Connecticut governor signs death penalty repeal bill backed by Church

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HARTFORD, Conn. (CNS) — In what he called “a moment of sober reflection, not celebration,” Connecticut Gov. Dannel P. Malloy signed into law a bill outlawing the use of capital punishment in the state.

The law, which takes effect immediately, makes life imprisonment without the possibility of release the highest punishment possible in Connecticut. The death penalty could be carried out, however, in the cases of 11 prisoners currently on death row in the state.

Hailing the signing as a “historic occasion,” Archbishop Henry J. Mansell of Hartford said, “The Catholic Church opposes the death penalty and has been fighting for its elimination for many years.”

Bishop Stephen E. Blaire of Stockton, Calif., chairman of the U.S. bishops’ Committee on Domestic Justice and Human Development, praised the “courageous decision by the governor and the legislature” and said the bishops “stand in solidarity with all those who work for a just and safe society that protects its citizens and upholds the sanctity and dignity of all human life.”

Michael C. Culhane, executive director of the Connecticut Catholic Public Affairs Conference, noted that Connecticut now becomes the 17th state to abolish the death penalty.

“The conference is simply delighted to be part of this successful repeal effort which upholds a basic teaching of the church regarding the sacredness of human life,” he added.

The conference, representing the state’s bishops, had backed the legislation, saying, “Repealing the death penalty is in agreement with the pro-life teachings of the Catholic Church and is good public policy.”

Acknowledging that capital punishment is “a difficult issue for many Catholics,” especially when brutal crimes are committed, the conference said Pope Benedict XVI and the Catholic bishops nevertheless “call us to be faithful toward our church’s teaching on respecting the sanctity of all human life.”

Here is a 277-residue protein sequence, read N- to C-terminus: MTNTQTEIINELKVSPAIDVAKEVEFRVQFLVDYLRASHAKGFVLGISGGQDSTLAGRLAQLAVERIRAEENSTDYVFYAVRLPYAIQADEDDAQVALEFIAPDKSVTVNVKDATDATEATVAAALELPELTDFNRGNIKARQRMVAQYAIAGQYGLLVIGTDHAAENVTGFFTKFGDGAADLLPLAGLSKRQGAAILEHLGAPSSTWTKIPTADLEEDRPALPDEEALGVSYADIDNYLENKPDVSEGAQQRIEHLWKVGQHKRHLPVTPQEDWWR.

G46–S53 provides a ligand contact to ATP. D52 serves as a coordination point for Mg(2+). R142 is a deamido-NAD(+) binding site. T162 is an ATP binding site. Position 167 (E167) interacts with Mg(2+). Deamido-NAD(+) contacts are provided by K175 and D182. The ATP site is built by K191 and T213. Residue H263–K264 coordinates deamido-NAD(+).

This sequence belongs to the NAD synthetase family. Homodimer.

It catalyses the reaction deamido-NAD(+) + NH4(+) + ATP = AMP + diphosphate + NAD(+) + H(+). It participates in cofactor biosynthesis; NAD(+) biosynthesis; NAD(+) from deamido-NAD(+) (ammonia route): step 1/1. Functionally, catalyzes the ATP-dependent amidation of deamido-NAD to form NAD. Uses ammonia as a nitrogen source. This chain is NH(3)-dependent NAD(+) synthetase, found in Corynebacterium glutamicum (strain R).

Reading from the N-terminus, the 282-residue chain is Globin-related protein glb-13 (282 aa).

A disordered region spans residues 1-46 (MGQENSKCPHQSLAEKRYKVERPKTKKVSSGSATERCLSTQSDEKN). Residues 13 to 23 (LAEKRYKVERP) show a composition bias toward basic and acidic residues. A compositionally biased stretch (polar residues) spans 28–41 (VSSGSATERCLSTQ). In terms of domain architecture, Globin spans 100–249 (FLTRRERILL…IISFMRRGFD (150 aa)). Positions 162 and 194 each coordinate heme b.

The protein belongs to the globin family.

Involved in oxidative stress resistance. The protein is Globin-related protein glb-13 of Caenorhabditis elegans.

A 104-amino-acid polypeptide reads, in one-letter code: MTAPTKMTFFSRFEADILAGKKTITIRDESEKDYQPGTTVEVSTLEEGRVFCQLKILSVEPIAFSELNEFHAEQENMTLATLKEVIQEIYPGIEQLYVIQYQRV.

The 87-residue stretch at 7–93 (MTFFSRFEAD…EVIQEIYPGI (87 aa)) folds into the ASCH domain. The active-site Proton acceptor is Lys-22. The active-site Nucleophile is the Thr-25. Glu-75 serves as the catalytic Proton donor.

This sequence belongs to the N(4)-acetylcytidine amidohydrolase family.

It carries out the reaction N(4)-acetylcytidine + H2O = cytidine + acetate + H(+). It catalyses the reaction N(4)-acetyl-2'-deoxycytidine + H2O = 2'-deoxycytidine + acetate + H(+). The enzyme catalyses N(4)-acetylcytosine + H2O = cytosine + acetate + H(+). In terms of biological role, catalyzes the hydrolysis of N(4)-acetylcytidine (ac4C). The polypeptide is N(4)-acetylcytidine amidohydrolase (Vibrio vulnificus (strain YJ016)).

“Justice can be served and society can be protected from violent criminals without the death penalty,” it added. “These goals can easily be met by replacing the death penalty with a lifetime sentence without the possibility of release.”

Malloy, a Democrat and a Catholic, signed the bill in a ceremony that was closed to the press and public but attended by about 30 people, including some members of the clergy who were not identified.

He called capital punishment “one of the most compelling and vexing issues of our time.”

“Many of us who have advocated for this position over the years have said there is a moral component to our opposition to the death penalty,” the governor said in a statement released after the signing. “For me, that is certainly the case. But that does not mean — nor should it mean — that we question the morality of those who favor capital punishment. …

“As the state moves beyond this divisive debate, I hope we can all redouble our efforts and common work to improve the fairness and integrity of our criminal justice system, and to minimize its fallibility,” Malloy said.

Connecticut is the fifth state in five years to end use of the death penalty, following legislative action in Illinois, New Mexico and New Jersey, a court decision in New York state and a moratorium declared by the governor in Oregon.

Voters in California are expected to decide in November whether the death penalty should be repealed there.

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